Indonesia recently test fired a Russian-made Yakhont anti-ship missile, launching it from one of its Van Speijk class frigates. Four years ago, Indonesia bough an undisclosed number of Yakhont missiles from Russia, but since then, nothing was heard about what was done with them. At the time, Indonesia said it wanted to use the Yakhonts to replace its U.S. Harpoon missiles. Both missiles cost about the same ($1.2 million each).
Yakhont (also known as Oniks, P-800 or 3M55) is a 8.9 meter (27.6 foot) long, three ton missile with a 300 kg (660 pound) warhead. Early ship launched versions had a range of 120 kilometers, but the Indonesians apparently have a more recent model, which has a range similar to the Harpoon. The big advantage of the Yakhont is its high speed (about 2,500 kilometers an hour). This makes it more difficult to defend against.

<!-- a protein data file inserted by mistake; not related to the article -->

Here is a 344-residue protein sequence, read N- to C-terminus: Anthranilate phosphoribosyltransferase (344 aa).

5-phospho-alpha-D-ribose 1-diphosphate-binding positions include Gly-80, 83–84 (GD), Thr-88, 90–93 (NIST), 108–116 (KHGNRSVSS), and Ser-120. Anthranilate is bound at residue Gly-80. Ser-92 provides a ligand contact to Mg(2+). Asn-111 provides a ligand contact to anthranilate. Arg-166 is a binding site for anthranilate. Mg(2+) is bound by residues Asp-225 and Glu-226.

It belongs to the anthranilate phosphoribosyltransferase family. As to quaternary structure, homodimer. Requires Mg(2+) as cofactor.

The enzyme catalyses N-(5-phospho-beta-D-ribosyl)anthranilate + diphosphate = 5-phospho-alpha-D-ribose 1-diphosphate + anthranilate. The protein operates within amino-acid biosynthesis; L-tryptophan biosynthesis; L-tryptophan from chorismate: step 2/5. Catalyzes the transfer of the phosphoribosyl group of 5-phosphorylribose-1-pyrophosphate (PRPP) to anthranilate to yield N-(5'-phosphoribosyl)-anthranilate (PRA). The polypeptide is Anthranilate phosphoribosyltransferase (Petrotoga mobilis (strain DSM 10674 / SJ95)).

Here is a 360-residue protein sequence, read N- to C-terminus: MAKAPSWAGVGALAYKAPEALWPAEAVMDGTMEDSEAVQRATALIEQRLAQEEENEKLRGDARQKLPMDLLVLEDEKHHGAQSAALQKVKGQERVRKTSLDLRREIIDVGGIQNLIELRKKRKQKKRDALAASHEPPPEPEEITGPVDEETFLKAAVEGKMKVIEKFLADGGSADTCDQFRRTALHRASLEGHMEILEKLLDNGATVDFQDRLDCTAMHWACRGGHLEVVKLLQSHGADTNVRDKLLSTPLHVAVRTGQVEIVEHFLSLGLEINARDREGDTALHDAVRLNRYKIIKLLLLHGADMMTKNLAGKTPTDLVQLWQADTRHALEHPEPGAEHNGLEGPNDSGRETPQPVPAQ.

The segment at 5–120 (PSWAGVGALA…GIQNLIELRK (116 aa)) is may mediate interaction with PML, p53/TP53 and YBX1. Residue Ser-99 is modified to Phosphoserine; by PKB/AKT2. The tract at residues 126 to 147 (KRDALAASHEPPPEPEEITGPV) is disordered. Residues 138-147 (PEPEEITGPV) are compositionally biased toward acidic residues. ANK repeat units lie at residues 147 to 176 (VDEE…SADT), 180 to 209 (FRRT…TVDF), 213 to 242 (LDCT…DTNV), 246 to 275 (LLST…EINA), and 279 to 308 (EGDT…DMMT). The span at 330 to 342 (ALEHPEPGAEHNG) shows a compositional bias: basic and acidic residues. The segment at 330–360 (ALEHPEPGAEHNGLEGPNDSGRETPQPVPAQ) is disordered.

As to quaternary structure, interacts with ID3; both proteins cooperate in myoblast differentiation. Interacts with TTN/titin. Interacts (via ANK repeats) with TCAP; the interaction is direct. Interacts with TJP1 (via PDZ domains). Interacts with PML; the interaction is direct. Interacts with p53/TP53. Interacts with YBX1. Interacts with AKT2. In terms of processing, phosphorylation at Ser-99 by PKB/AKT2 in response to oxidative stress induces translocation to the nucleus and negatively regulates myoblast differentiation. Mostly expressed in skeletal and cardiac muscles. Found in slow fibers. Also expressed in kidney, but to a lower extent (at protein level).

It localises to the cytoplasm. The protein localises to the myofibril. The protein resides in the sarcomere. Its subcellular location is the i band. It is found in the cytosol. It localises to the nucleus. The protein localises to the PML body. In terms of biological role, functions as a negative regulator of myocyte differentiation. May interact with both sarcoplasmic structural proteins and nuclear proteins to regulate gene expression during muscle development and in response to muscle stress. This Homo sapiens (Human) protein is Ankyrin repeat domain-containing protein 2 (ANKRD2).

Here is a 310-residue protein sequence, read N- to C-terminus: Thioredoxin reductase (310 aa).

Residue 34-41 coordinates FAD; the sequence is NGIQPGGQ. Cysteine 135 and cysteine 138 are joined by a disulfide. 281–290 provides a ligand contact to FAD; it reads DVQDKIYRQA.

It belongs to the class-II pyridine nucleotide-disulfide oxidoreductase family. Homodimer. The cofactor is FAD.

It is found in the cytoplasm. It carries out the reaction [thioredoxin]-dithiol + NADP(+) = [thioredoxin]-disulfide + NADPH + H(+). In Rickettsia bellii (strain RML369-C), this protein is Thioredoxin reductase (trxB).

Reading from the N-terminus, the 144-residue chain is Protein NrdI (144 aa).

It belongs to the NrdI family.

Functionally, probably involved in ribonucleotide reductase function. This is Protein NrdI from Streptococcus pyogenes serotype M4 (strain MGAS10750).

The 546 kg (1,200 pound) Harpoon is 4.6 meters (15 feet) long, has a 222 kg (487 pound) warhead and a range of 220 kilometers. It approaches the target low, at about 860 kilometers an hour. GPS gets the missile to the general vicinity of the target, then radar takes over to identify and hit the target. The Harpoon has successful combat experience going back two decades. Most corvettes and many frigates are small enough to be destroyed by one Harpoon. Yakhont does more damage because of the high speed, and greater weight. Yakhont was originally deployed as a "carrier killer".